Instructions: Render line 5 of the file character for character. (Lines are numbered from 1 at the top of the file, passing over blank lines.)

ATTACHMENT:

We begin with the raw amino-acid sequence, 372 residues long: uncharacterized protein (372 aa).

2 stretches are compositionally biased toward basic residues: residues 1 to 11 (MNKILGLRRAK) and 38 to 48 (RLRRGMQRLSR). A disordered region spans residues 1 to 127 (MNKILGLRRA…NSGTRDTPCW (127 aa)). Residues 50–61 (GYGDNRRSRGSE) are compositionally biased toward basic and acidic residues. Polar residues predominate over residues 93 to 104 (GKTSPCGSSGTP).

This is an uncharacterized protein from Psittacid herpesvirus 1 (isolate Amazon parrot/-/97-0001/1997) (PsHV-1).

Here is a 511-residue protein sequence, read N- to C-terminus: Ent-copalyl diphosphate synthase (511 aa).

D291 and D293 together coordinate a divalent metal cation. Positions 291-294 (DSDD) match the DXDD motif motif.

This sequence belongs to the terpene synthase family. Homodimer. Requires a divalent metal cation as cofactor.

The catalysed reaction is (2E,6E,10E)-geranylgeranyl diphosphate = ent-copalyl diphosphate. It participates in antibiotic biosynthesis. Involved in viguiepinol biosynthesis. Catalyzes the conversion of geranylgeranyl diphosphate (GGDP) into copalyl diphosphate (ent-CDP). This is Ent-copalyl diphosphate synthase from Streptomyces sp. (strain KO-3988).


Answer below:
D291 and D293 together coordinate a divalent metal cation. Positions 291-294 (DSDD) match the DXDD motif motif.